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Tennessee Medicine E-Journal

Abstract

Background: Mental health literacy (MHL) includes attitudes, knowledge, and beliefs about mental illness and can impact prevention, recognition, or management of a disease (Jorm, Korten et al. 1997). MHL plays a critical role in supporting mental health, as well as reducing stigma through increased knowledge. Mental illness recognition has increased, while other components of MHL such as defining, awareness of symptoms, and seeking treatment remain low (Kim, Saw, & Zane, 2015). This study examines the prevalence and correlates of MHL among college aged individuals.

Objectives: This study examines the prevalence and correlates of MHL among college aged individuals.

Methods: Data were collected from students (N = 200; Age = 18–24) at a southeastern university in Tennessee using the Mental Health Literacy Scale (MHLS) (O’Connor & Casey, 2015), demographics, and experience with mental health issues.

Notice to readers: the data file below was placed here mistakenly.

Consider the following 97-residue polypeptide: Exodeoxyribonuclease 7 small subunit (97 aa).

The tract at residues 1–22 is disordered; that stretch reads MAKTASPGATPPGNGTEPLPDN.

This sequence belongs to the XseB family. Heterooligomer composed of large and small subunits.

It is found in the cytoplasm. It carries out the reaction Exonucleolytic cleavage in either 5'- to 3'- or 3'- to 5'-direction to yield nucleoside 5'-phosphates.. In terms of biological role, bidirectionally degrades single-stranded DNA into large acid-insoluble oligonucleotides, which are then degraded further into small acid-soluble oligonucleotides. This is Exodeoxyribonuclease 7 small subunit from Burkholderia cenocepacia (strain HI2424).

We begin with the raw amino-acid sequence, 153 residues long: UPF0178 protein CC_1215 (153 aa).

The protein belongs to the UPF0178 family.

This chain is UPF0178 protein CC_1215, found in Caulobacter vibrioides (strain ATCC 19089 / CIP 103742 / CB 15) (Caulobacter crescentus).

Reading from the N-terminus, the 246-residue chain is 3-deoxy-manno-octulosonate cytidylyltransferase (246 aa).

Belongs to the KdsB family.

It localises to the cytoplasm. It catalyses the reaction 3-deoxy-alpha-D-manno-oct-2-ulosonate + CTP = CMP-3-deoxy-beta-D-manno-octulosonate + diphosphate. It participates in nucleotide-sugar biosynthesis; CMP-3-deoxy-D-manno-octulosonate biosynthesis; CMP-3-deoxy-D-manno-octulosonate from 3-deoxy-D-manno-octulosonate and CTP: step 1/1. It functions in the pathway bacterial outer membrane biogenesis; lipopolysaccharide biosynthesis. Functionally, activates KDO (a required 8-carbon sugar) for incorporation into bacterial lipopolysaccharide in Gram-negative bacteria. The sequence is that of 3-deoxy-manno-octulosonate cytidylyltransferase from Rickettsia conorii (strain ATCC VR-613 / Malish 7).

Results: When controlling for gender and major, those who had (or knew a close loved one who had) prior experience with mental health issues had higher mental health literacy (M = 118.33, SD = 3.29) than those who had no prior experience (M = 113.03, SD = 3.56); ANOVA results as follows: [MHLS F(4, 196) = 4.91, p = .002, η2 = .30.

Conclusion: Individuals 18–24 had lower MHL scores than the general population. Those with prior experience with mental health issues had increased MHL including stigma related literacy. Mental health education may be key to reducing stigma toward mental illness, but further study is needed to evaluate the relationship between literacy and stigma.

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